GOP Vows to Repeal the Affordable Care Act

Monday, November 8th, 2010

Newly empowered GOP sets its sights on rolling back healthcare reformNow that the GOP has retaken control of the House of Representatives, one of their overarching goals – according to Speaker-of-the-House-to-be John Boehner (R-OH) – is to repeal the landmark Affordable Care and Patient Protection Act that would provide healthcare coverage for millions of Americans who now have no insurance.

In Boehner’s own words, “The American people are concerned about the government takeover of healthcare,” he said.  “I think it is important for us to lay the groundwork before we begin to repeal this monstrosity and replace it with common-sense reforms that will bring down the cost of healthcare insurance in America.”  “Republicans will roll back whatever they can on healthcare,” noted Douglas Holtz-Eakin, a former Congressional Budget Office director.

Yet, there’s no hard evidence that the Republicans want to replace the current law with their own version of healthcare reform.  The GOP vision would give states the power to fund programs that extend coverage to some uninsured Americans.  People would also be allowed to carry insurance policies across state lines.  Mandates and government-run insurance pool would be non-existent.  Additionally, Republican legislation would cap court malpractice awards and help people direct more pretax money into healthcare savings accounts.  The Republican plan is anticipated to cut deficits by $68 billion over a decade.  On the downside, it would cover only about three million of the uninsured, leaving 52 million Americans with no healthcare coverage, according to Douglas Elmendorf, who is currently the Congressional Budget Office director.

There’s a significant roadblock in the way of the Republicans’ healthcare plan:  the presidential veto, which can be overturned only by a 2/3 vote in both houses of Congress.  “It would be a symbolic vote – a vote of intention rather than reality,” said Joseph Antos of the conservative think tank American Enterprise Institute.

Complicating the situation is the fact that some aspects of healthcare reform already in effect are quite popular, such as the provisions forcing insurers to cover children with pre-existing conditions and allowing parents to keep kids up to age 26 on their policies.

Republicans “A Pledge to America” Vows to Repeal the Affordable Care Act

Sunday, October 3rd, 2010

House Republicans want to repeal the Affordable Care Act.Republicans are threatening to repeal the Patient Protection and Affordable Care Act as part of their “A Pledge to America” proposal.  On the six-month anniversary of healthcare reform’s enactment, House Republicans issued their “Pledge” , which proposes overturning the law and replacing it with “real reforms” focusing on medical liability reforms to control “junk lawsuits” and defensive medicine.  Other elements of the “Pledge” would expand health saving accounts; ban taxpayer funding of abortion; allow people to buy insurance across state lines; assure access for patients with pre-existing conditions by expanding state high-risk pools and reinsurance programs; as well as cutting the cost of coverage.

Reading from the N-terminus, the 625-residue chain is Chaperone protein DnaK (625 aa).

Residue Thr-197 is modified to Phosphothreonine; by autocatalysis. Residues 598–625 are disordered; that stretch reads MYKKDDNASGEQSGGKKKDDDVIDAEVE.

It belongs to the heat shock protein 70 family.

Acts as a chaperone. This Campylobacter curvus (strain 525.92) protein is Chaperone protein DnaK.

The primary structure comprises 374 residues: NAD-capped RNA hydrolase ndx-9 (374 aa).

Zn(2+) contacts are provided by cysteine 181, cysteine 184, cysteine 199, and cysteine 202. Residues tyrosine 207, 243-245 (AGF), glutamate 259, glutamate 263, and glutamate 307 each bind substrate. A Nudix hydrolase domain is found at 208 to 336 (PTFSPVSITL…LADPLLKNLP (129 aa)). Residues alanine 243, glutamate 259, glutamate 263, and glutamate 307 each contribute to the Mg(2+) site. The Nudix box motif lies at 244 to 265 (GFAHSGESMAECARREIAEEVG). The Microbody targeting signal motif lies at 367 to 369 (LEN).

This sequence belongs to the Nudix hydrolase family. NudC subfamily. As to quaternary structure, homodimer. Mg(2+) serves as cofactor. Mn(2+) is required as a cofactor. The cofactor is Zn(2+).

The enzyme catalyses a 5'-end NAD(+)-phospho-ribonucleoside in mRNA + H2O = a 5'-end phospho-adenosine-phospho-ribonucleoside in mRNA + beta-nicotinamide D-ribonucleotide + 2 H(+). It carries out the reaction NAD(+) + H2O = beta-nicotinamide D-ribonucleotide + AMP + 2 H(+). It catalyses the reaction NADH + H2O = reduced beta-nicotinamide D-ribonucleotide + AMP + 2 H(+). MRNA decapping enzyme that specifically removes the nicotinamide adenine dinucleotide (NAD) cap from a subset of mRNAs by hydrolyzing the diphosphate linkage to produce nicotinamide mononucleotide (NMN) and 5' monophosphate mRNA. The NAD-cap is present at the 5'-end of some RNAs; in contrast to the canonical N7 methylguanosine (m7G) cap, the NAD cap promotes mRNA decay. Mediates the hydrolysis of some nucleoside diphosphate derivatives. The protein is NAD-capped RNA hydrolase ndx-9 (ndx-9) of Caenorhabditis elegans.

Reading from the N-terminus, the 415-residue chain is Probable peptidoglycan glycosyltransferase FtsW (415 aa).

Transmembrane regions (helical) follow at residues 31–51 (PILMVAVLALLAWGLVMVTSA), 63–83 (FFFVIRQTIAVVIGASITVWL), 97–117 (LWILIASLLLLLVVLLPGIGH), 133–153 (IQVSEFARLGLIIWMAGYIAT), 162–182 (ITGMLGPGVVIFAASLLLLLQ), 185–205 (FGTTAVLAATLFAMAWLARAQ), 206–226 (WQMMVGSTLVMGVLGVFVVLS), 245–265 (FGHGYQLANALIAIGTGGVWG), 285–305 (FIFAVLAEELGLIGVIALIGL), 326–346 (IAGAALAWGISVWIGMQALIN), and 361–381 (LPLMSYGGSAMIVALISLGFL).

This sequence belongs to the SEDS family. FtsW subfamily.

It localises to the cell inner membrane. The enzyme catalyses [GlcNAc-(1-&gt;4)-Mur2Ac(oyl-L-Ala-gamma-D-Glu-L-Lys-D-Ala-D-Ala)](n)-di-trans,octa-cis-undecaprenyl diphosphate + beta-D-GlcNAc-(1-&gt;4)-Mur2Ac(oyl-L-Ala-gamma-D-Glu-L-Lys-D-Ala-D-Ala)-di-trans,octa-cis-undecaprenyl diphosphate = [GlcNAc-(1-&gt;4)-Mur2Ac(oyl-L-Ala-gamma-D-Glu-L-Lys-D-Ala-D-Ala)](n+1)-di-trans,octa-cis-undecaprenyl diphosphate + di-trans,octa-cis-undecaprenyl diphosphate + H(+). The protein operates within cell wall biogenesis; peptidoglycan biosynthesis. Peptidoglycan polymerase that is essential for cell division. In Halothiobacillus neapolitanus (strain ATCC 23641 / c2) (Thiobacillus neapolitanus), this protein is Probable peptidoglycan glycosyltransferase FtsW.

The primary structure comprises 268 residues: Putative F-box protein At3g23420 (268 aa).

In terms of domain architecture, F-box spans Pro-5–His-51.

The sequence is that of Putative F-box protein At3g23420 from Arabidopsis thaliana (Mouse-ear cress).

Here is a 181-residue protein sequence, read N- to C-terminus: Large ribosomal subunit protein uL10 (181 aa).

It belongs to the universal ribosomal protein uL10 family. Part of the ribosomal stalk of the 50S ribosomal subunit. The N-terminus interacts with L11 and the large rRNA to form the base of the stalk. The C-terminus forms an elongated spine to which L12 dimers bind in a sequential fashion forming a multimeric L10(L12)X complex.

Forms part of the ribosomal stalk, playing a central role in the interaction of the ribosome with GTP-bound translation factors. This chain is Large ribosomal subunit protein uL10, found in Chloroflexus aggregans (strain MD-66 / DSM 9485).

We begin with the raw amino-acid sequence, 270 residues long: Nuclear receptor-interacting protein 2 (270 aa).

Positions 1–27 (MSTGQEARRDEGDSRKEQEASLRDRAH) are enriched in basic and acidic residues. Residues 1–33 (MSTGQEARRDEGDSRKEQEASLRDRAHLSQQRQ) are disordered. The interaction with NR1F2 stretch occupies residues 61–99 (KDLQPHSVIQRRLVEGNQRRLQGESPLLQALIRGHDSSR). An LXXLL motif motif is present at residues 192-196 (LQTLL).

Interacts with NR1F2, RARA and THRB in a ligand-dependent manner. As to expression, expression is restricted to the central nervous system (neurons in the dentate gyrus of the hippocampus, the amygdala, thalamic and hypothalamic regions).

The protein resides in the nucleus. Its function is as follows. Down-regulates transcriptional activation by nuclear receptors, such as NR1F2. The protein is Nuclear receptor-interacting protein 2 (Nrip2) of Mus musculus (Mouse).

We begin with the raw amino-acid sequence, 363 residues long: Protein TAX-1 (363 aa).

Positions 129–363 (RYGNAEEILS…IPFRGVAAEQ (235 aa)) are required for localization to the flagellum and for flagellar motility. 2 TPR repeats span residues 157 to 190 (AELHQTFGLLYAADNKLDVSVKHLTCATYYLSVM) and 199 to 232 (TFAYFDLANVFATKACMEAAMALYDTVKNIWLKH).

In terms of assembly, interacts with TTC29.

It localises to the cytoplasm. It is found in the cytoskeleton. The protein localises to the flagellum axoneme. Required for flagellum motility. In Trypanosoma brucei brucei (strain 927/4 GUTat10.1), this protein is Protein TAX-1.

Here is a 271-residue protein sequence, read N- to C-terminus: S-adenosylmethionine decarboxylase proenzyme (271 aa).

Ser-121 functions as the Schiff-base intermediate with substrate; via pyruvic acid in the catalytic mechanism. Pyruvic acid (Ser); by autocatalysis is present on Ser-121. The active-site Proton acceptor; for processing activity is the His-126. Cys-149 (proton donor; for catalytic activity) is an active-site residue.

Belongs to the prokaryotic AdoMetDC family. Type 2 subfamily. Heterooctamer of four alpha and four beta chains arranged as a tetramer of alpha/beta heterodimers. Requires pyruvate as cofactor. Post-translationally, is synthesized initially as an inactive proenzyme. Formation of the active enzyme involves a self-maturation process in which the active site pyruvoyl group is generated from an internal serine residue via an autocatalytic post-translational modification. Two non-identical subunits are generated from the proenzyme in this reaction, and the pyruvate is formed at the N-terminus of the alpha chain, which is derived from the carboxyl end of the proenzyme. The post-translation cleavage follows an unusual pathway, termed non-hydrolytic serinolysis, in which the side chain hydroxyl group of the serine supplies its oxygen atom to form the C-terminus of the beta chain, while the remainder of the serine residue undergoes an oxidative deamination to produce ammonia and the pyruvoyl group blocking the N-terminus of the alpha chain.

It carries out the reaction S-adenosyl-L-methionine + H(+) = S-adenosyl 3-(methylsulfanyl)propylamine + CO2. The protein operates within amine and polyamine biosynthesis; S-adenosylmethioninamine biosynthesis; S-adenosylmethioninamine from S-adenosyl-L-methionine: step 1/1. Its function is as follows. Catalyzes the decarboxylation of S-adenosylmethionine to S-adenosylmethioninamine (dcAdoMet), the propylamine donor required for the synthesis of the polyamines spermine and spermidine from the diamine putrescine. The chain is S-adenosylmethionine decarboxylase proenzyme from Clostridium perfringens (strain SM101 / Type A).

According to Stephanie Cutter, assistant to the president for special projects, “The (Republicans’) agenda claims to protect people with pre-existing conditions, but it repeals the new law’s ban on discriminating against uninsured Americans, including children who have a pre-existing condition.  It will mean that seniors will pay more for their prescription drugs, and their new free preventive Medicare benefits will be cut.”

Ron Pollack, executive director of Families USA, noted that the GOP proposal “will raise taxes by more than $40 billion on up to four million small businesses that provide health benefits to their employees…and will result in premium increases by eliminating the billions of dollars in cost-saving measures.”

Democratic lawmakers assailed the “Pledge” as recycled ideas that will only intensify the nation’s problems.  “Republicans want to return to the same failed economic policies that hurt millions of Americans and threatened our economy,” said Nadeam Elshami, a spokesman for Speaker of the House Nancy Pelosi (D-CA).  Even if Republicans vote to repeal the Affordable Care Act, President Barack Obama still has the power to veto their legislation.  It’s likely that he would use his veto power to protect one of his major legislative achievements.

Boehner Continues to Bad-Mouth Healthcare Reform

Monday, May 24th, 2010

John Boehner knocks Kathleen Sebelius letter on the virtue of healthcare reform legislation.  Although healthcare reform legislation is now the law of the land, Representative John Boehner (R-OH), the House Minority Leader, is still not shy about communicating his distaste for the bill. Recently, Boehner sent a letter to Kathleen Sebelius, Secretary of Health and Human Services, citing increased cost estimates, job-loss information and what he perceives as a lack of follow-through on an executive order regarding abortion coverage that the GOP finds troubling.

Boehner’s letter is a response to a recent statement by Secretary Sebelius, which stressed the law’s initial deliverables, including health insurance reform and tax credits available to small businesses.  “Now I’ve seen my fair share of propaganda, but this letter must have been written in an alternate universe,” Boehner said.  Republicans have uniformly opposed the healthcare bill throughout the process; the majority claim that it will increase costs.  Additionally, the GOP hopes that the healthcare law will guarantee them a majority victory over Democrats in November’s mid-term elections.  The GOP is expected to win more mid-term elections in the House versus the Senate.

Sebelius said that “Now, I want to be clear: the Affordable Care Act is not a magic pill that will cure all the problems in our health care system.  It will take time for all the benefits to kick in.  And if you look at the history of major social legislation, you see that there are always revisions and adjustments along the way.”

Speaker of the House Nancy Pelosi sides with Sebelius, saying “We’re very pleased with the unfolding of the healthcare bill,  In a bigger sense, it is about a healthier America.”